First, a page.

June 26 Update

In This Week’s Update:

  • New States of Unwinding
  • Medicaid Policies to Help Young Children Access Infant-Early Childhood Mental Health Services
  • Call for Applications: Medicaid Pathways Program, Class of 2024
  • State updates: CA, FL, IL, KY, MA, MT, ND, NM, NV, OR, SC, TX & WI

New States of Unwinding

Last week, State Health and Value Strategies (SHVS) published a new States of Unwinding post. In this latest post they note that more states are making their data public and are sharing information about the unwinding process. States also remain focused on communication and outreach and continue to partner with other stakeholders to communicate. Following the announcement last week by CMS of new strategies states can employ to minimize the loss of coverage for procedural reasons, Michigan announced it will leverage the new federal flexibilities. SHVS also updated our expert perspective State Reporting to Monitor the Unwinding of the Medicaid Continuous Coverage Requirement. An additional four states, for a total of 25 states and the District of Columbia, have publicly published unwinding data in some format.


Also last week, SHVS published a new interactive map that states can use to navigate the State Spotlight series. This series will showcase examples of states’ efforts to transform their healthcare systems to be more affordable, equitable and innovative and highlight strategies that other states may be interested in adopting. 


Medicaid Policies to Help Young Children Access Infant-Early Childhood Mental Health Services

A new report presents results of a 50-state policy survey conducted by the National Center for Children in Poverty, Georgetown University McCourt School of Public Policy Center for Children and Families, and Johnson Policy Consulting. The survey asked state Medicaid agency leaders about Medicaid policies related to screenings and services designed to identify, prevent, and treat infant-early childhood mental health problems. The results and recommendations presented in the report can help mental health and early childhood leaders take stock of current Medicaid policies and their potential to support infant-early childhood mental health.


Call for Applications: Medicaid Pathways Program, Class of 2024

The Center for Health Care Strategies (CHCS) has issued a request for applications for its Medicaid Pathways Program. The nine-month professional development program, made possible by the Robert Wood Johnson Foundation, supports senior Medicaid leaders in strengthening the necessary leadership skills to successfully oversee a complex organization like Medicaid, advance initiatives that support organizational development goals, and, ultimately, improve outcomes for enrollees. CHCS is currently recruiting up to 20 participants for the third class of the Medicaid Pathways Program. Senior leaders in Medicaid agencies from all states, commonwealths, and territories are eligible to apply. Applications are due July 18, 2023.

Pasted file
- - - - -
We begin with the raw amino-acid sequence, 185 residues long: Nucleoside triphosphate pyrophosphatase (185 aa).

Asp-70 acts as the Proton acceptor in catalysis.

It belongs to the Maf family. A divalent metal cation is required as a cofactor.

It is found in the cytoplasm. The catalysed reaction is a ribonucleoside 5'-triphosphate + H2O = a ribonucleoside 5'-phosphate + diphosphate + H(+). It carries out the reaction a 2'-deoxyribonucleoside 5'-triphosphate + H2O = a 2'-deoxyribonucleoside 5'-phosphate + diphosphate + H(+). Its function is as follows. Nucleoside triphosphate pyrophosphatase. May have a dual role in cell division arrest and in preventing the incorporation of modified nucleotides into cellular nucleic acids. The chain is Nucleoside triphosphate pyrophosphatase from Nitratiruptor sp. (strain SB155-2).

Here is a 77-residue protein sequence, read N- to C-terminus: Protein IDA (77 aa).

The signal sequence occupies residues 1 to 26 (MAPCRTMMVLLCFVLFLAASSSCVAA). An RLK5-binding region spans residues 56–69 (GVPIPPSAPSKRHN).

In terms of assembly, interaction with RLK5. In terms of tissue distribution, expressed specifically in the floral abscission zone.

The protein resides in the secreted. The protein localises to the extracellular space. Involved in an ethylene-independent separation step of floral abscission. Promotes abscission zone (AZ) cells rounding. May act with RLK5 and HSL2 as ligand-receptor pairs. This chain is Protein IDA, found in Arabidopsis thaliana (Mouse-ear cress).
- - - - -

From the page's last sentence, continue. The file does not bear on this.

State updates: CA, FL, IL, KY, MA, MT, ND, NM, NV, OR, SC, TX & WI

  • California – California submitted a request for a new three-year Medicaid section 1115 demonstration titled the “California Reproductive Health Access Demonstration.” California seeks authority to provide grants to reproductive health providers for enhancing capacity and access to sexual and reproductive health services and promoting the sustainability of California’s reproductive health provider safety net for the benefit of individuals enrolled in Medicaid and other individuals who currently face barriers to access.
  • Florida
  • Florida submitted a request to extend its Medicaid section 1115 demonstration titled the “Florida Medicaid Family Planning Waiver.” The state is extending its demonstration in order to continue to provide family planning and family planning-related services to populations currently not covered under the Medicaid state plan.
  • Governor DeSantis signed the fiscal year 2024 budget into law which includes investments in health and human services, including: more than $190 million in cancer research funding; $290 million to enhance services for new and expecting parents and their children; $76 million for hospitals that care for acutely ill newborns and pediatric patients; and more than $625 million in funding to support a comprehensive array of behavioral health services.
  • Illinois

o    Governor Pritzker signed an omnibus bill, SB 1298, which raises Medicaid reimbursement rates for various healthcare professions and facilities, including 30% for substance use disorder treatment, 12% for nursing homes, and 10% for hospitals. The law also provides an additional $50 million annually for federally qualified health centers. Pending federal approval, most of the rate increases will be implemented in January 2024.